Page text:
I fell behind on some bills and reduced my credit score. Is there any hope for me finding a professional job with my credit issues?
Most companies conduct some type of background check on potential employees which may include a credit check, but that’s less common than verifying identity, work history, education and criminal records. Thanks to the Fair Credit Reporting Act (FCRA), employers can’t go checking your credit history behind your back and must have written consent. In some states, there are specific restrictions when it comes to using credit information for employment decisions. Employers don’t see your credit score, just your credit history, and it’s typically only relevant for financial positions (since if you can’t be responsible for your own finances, how can they trust you with the company’s?). Most applicants can overcome a spotty credit history, which is not uncommon and exacerbated due to COVID, so I think most employers are sympathetic. Pull your own credit report so you can see what’s there and correct any errors. Credit agencies also offer resources to get back to good financial health.
My daughter has a degree in criminal justice and has been unable to get a job as a police officer in New York. She’s not sure what to do with her degree. We’ve suggested that she speak with a career coach. Would you be able to suggest someone?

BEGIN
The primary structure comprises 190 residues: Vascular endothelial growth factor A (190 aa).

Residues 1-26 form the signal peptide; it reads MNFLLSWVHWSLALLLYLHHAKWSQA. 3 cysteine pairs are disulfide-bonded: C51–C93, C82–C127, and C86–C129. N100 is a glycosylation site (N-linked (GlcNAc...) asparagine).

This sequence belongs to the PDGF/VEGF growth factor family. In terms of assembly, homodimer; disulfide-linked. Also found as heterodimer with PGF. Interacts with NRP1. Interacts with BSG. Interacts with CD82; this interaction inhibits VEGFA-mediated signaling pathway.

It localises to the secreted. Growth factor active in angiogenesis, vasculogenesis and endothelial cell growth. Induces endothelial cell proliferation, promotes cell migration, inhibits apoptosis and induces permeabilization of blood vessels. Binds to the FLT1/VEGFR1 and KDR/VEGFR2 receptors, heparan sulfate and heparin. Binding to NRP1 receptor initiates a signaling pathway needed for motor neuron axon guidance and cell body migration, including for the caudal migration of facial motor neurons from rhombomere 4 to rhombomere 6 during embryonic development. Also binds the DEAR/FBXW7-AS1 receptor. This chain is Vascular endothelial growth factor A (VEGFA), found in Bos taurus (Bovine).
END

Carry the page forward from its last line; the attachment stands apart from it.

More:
She has been “unable” to get a job as a police officer, or has decided she doesn’t want to be one? I would completely understand given all that’s going on. Career coaching comes from many resources. A simple Internet search for “what can you do with a criminal justice degree” will reveal many jobs that could be interesting to her, since there are a number of related careers that don’t require a badge and a gun. She should also meet with the career development office of her college. Their services are usually available to alumni and typically have resources to help those early in their careers. Try old fashioned networking, too, with family and friends.
Gregory Giangrande has over 25 years of experience as a chief human resources executive. E-mail your questions to GoTo[email protected]. Follow Greg on Twitter: @greggiangrande and at GoToGreg.com, dedicated to helping New Yorkers get back to work.